He’s been clean since (except, he says, for some use of marijuana, which Earle says has not led him back to harder drugs). In 2013, he got married, and this past July, the couple had their first child, a daughter, Etta St. James Earle.

Earle doesn’t regret his many misadventures of his youth and early adulthood.

“I mean, when I say from 15 to 25, I’ve got no regrets,” Earle says. “I mean, that’s the thing, I proved nothing other than I’m hard to kill. And sure, life could have been different. It may not have been easier. It may not have been a lot of things. But my life was crazy and it was fun. And I remember more parts of it every day.”

Earle credits his wife with helping him maintain his sobriety and says being clean has also been good for his music, saying he feels more creative now.

“These days, I see a clearer path of where I’m going writing wise,” Earle says. “(Before) I would have a general idea and have a lot of happy accidents in the past that would help me through. There’s just a little less of that and knowing what I want and how to get to it (now).”

He returned to music in fine form, releasing Nothing’s Gonna Change the Way You Feel About Me Now in 2012, followed by a pair of thematically related albums recorded during the same session, 2014’s Single Mothers and Absent Fathers, released the following January.

Now Earle has started his next musical chapter with Kids in the Street. And the extra time he spent with the songs wasn’t the only new twist in the project. For the first time, he also brought in an outside producer in Mike Mogis, who brought his keen ear for wisely choosing instrumentation and delivering a full, uncluttered sound to the album.

“He was definitely able to tap into some different kinds of grooves, the way that songs moved, things like that,” Earle says of Mogis. “(He brings) his ability to layer things, where it’s not like you’re dealing with this Phil Spector wall of sound, like a hedge of sounds, it’s only about half covered. There’s a lot going on there, but he has this incredible ability to still make it seem sparse and leave space, while still having a lot going on.”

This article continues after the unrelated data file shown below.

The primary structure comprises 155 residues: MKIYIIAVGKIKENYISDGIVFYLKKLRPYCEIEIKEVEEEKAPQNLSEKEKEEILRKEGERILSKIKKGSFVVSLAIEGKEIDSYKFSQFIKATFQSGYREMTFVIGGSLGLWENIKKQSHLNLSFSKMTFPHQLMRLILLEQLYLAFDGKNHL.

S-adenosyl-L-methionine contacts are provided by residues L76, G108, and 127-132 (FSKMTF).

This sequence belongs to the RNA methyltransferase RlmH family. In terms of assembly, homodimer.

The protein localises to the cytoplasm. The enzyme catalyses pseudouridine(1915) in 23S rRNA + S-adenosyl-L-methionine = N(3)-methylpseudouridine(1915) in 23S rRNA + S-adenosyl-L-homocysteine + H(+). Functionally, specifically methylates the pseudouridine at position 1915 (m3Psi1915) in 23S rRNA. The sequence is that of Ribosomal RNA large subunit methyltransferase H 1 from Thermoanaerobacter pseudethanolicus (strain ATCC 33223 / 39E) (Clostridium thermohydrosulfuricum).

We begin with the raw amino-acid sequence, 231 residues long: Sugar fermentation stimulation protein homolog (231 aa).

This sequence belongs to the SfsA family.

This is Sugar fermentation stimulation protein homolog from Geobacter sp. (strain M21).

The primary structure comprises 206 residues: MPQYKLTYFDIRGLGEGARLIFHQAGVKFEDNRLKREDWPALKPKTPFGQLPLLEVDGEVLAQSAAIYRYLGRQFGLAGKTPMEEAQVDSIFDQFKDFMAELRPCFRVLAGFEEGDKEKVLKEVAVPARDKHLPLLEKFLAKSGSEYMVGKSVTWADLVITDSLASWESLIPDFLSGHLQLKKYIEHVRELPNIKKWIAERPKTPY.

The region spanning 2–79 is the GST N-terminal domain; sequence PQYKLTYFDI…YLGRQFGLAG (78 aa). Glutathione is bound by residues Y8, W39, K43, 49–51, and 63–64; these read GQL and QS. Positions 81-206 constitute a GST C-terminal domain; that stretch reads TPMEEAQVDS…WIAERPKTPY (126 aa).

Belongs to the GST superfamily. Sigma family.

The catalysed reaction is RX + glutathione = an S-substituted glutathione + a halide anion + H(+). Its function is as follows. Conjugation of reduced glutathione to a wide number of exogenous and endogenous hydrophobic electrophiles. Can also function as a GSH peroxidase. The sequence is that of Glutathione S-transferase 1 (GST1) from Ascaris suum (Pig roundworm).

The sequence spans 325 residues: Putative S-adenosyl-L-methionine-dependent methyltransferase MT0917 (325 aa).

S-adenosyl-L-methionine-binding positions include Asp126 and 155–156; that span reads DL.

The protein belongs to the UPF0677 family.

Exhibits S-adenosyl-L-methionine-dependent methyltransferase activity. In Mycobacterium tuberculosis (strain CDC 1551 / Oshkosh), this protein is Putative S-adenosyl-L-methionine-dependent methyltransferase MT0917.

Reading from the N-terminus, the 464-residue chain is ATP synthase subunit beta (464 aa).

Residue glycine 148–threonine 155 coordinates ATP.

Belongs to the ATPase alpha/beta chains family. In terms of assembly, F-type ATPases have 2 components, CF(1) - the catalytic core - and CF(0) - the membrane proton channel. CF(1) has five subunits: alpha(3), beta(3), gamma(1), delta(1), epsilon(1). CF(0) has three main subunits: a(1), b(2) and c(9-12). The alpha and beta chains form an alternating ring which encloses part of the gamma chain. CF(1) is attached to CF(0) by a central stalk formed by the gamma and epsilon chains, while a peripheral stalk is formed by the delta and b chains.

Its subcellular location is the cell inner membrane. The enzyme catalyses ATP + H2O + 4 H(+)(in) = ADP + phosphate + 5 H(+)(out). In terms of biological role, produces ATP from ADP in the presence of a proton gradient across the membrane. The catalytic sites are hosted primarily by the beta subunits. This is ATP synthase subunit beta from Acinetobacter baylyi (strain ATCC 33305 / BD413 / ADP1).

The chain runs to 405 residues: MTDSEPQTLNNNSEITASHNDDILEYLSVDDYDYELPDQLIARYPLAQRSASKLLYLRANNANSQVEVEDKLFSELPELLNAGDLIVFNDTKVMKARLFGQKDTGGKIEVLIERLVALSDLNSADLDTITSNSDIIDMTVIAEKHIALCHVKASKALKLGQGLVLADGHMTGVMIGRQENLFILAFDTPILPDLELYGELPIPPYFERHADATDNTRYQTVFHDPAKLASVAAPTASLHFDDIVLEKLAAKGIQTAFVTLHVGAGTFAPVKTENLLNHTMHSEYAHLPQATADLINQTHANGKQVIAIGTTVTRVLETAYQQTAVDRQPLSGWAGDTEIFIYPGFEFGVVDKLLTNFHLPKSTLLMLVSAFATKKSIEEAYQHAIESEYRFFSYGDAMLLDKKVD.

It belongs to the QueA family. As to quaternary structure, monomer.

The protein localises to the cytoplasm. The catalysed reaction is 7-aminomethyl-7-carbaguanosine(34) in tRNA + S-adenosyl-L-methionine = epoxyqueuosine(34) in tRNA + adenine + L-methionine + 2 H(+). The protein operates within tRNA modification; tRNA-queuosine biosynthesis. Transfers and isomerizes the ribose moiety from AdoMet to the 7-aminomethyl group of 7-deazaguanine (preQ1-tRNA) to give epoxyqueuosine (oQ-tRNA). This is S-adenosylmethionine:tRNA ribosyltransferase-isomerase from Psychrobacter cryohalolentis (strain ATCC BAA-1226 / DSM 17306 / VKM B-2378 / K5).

Kids in the Street finds Earle capably touching on a variety of musical styles. His country roots are well represented on songs like the gently loping “Faded Valentine” and “What’s She Crying For,” which has a bit of swing in its step. He also offers up a taste of Professor Longhorn-styled New Orleans R&B on “15-25,” some bluesy shuffle on “Short Hair Woman,” some easy-going rock on “Champagne Corolla” and “Maybe A Moment” and even a bit of jazz on “What’s Goin’ Wrong.”

To help re-create that full sound live, Earle has been backed on many of his 2017 tour dates by the Canadian roots rock band the Sadies and his long-time musical cohort, multi-instrumentalist Paul Niehaus. For his November dates, though, it will be just Earle and Niehaus on stage.

“It’s something we’ve done a lot over the years just for pure economic sake. And it’s always good,” Earle says of the duo format. “I’ve always kind of jostled it between solo, duo, and band over the last five years at least.

“We’ll do it a bit more stripped down for that section of the tour,” Earle says. “And we will be looking to do more (shows) with them (the Sadies) in the future, next year.”

Justin Townes Earle performs this Friday, Nov. 10 at 8 p.m. at Memorial Hall in Cincinnati, located at 1225 Elm Street. Tickets range from $35-55. For tickets or more information please visit

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Reach DCP freelance writer Alan Sculley at